Lumber Reaches 6-Year High as Housing Rebound Erodes U.S. Supply
Lumber futures rose to a six-year high, extending a 2012 rally that is one of the biggest among commodities, on mounting signs of tighter supplies as U.S. home construction rebounds.
Prices have surged 37 percent this year, more than any of the 24 commodities tracked by the Standard & Poor’s GSCI Spot Index. Lumber has more than doubled since January 2009, when the recession and a collapse in the U.S. housing market left a glut of wood. Since then, output plunged in Russia while China boosted imports, limiting supplies in North America just as demand rebounds, according to International Wood Markets Group.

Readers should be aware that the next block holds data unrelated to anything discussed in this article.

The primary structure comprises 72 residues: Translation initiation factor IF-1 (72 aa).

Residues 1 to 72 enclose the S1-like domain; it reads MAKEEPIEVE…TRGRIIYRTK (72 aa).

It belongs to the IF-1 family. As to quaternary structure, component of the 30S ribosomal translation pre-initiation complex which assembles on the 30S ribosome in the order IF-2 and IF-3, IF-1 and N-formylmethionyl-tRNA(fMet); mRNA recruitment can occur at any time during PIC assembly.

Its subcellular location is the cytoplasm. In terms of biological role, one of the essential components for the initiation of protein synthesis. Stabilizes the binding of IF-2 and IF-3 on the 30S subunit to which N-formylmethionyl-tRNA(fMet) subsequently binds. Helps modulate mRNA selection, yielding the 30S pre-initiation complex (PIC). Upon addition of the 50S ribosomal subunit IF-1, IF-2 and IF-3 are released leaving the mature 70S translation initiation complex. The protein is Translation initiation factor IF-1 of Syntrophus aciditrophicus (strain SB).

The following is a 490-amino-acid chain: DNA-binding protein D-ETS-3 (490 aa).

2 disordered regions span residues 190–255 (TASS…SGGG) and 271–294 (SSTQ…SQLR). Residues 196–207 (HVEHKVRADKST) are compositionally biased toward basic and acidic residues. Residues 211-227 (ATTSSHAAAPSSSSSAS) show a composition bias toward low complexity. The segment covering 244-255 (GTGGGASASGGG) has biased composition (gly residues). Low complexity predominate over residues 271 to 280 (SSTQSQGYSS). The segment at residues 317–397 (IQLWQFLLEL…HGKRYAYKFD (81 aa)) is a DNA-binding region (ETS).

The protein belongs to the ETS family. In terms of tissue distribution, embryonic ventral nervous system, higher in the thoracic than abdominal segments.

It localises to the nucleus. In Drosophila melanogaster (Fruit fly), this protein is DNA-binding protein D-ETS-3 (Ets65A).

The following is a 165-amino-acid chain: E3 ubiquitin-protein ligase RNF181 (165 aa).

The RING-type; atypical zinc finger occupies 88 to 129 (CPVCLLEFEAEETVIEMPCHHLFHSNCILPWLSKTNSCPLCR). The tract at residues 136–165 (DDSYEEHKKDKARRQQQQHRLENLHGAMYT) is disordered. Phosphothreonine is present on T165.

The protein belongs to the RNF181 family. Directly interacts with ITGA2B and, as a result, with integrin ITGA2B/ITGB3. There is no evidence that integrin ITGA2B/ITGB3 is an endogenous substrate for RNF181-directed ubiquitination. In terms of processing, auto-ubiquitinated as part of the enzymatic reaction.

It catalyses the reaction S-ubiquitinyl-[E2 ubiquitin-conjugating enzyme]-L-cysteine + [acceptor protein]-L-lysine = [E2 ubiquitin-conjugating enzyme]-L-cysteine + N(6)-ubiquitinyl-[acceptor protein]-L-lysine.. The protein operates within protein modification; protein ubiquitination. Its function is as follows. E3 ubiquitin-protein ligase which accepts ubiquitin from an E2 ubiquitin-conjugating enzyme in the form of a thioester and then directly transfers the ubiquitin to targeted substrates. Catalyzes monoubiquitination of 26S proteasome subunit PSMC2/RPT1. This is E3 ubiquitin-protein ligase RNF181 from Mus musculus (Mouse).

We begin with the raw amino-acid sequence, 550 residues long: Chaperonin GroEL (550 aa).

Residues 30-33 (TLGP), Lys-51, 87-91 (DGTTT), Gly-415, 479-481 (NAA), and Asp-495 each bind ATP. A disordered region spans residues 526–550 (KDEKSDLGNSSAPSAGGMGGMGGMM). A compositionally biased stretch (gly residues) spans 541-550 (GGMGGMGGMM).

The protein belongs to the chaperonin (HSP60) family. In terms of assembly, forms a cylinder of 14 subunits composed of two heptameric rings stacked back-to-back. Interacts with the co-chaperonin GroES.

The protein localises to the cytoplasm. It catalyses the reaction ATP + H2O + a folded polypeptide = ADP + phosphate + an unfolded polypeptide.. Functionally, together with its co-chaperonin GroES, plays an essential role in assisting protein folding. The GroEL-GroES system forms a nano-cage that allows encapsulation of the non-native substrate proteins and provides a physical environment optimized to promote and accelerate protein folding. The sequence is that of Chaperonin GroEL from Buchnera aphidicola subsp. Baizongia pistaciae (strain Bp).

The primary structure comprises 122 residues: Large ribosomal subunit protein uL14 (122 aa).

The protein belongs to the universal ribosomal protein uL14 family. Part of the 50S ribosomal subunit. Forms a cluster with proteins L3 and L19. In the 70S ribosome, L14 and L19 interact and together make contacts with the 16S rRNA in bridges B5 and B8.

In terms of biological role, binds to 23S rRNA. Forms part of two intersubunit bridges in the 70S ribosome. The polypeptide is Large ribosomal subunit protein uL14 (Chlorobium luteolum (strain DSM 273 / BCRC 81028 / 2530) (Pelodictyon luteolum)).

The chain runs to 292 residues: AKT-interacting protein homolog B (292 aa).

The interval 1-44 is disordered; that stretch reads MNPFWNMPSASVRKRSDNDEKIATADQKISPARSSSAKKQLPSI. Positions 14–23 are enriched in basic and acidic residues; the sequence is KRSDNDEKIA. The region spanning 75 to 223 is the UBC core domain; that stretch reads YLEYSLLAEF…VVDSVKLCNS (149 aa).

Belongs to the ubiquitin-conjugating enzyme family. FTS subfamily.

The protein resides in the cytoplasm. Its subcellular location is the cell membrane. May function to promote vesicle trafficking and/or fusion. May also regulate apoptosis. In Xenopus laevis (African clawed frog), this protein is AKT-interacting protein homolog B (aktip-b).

Housing starts that in October reached an annual rate of 894,000, the highest since July 2008, may exceed 1 million a month by the end of 2013, Michelle Meyer, a New York-based senior economist at Bank of America, the second-biggest U.S. lender by assets, said earlier this month. U.S. building permits, a proxy for future construction, reached a four-year high in September, government data show.